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|Developer: Nintendo||Publisher: Nintendo|
|Release Date: February 15, 2005||Also On: None|
Nintendo, always known to make unique games, hit a high note in originality when it released the original Wario Ware on the Game Boy Advance two years ago. Soon enough, there was a GameCube version. Now, with the capabilities of the new Nintendo DS handheld, Nintendo has had more than enough open space for innovation. The product is one of the DS’ most anticipated titles – Wario Ware: Touched!.
All of the Wario Ware games test your endurance and your ability to think quickly with dozens and dozens of quick mini-games. Wario Ware: Touched! goes a step further with a new means of control: the DS’ stylus and microphone. This time around, you will face up against 180 microgames, each with a different type of action you will need to perform. The microgames are truly unique, simple, and hilarious. Some of them are almost disturbing, but they are all, for the most part, a blast. However, not one of them lasts more than five to ten seconds, so you will never get stuck for an extended period of time on a certain game.
I personally enjoyed most of the microgames, although some are certainly more fun than others. One that I thought was hilarious involved a little fire burning on the side of a mountain. To put the fire out, you are instructed to use an angel that is dangling from the sky, armed with a hose located in a certain place. Another that I enjoyed was one of the last games you play, where you guide an explorer through a cave of traps by cutting down bushes and breaking rocks by tapping them with the stylus.
As fun as individual games are, you are hardly given time to notice. As you play Wario Ware: Touched!, you unlock more and more characters with their own unique premise behind each game. You will use your stylus-tapping skills as Wario, your scribbling abilities as the ninja twins Ana and Kat, and even blow or sing into the microphone as the karaoke robot Mike. As you run through their quick little “stories”, you play microgame after microgame, with each one getting faster then the next until you reach a “Boss Stage”. These stages are actually quite simple in comparison to some of the other games. You are given much more time, even if the ultimate goal is a little tougher.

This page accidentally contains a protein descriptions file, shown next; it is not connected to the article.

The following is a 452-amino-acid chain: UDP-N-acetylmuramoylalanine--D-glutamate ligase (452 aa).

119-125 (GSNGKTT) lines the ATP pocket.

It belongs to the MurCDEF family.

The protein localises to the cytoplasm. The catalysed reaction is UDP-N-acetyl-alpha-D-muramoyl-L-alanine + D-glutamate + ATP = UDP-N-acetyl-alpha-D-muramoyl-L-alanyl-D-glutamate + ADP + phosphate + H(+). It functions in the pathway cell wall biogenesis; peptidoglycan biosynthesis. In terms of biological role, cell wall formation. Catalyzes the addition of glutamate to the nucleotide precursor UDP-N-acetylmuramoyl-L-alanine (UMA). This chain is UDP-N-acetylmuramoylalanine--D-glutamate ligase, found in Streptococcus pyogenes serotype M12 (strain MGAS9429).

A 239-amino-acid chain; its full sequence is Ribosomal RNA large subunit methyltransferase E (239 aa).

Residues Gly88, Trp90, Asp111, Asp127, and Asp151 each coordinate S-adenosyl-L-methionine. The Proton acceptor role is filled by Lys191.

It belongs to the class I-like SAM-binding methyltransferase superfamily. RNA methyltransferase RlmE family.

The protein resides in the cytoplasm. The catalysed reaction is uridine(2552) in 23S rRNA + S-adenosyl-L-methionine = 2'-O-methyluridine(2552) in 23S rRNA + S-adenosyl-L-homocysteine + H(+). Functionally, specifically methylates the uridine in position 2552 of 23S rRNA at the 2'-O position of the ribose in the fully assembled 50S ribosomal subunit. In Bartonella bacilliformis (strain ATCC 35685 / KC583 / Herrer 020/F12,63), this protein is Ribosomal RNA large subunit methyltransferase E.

Another perk to Wario Ware: Touched! is the simple production value. The graphics are never a steady quality. Some microgames use simple sprites, others use real-life images, and a select few use the 3D capabilities of the Nintendo DS. Even though this might come off as a fault, it actually adds points to the originality of the title. Also, the music is fast, cheery, and very upbeat. It always keeps you glued to your handheld, ready for the next quick round of microgames.
Wario Ware: Touched! does have its share of problems, though. The biggest issue, and one that you will quickly notice if you purchase the game, is the fact that the fun only lasts a few hours. It literally only takes two to three hours to unlock every microgame and every toy (which range from a calculator to an advice simulator). As quirky as the two or three hours might be, a game should not cost so much for such a short ride. The price of admission is $34.99, meaning each hour of gameplay is worth $17.50. The only positive note is that the game does not end when you have unlocked everything. The fast-paced games and the strange charm will keep you coming back.
Although there are a lot of good things about Wario Ware: Touched!, the basic flaw still remains: it is a tough choice to throw down so much cash for such a short experience. The game can easily be replayed for hours and hours, but you are basically paying for 180 hits of attention deficit medicine rather than a full-length game. The only ending comment I can say is that if you were a fan of Sega’s Feel the Magic XY/XX or past Wario Ware games, you will definitely eat up the addictive microgames in Wario Ware: Touched!. Otherwise, you will most likely be disappointed with the super-short length and the nearly-pointless gameplay.
|Replay Value/Game Length:||5|
|Written by Cliff||Review Guide|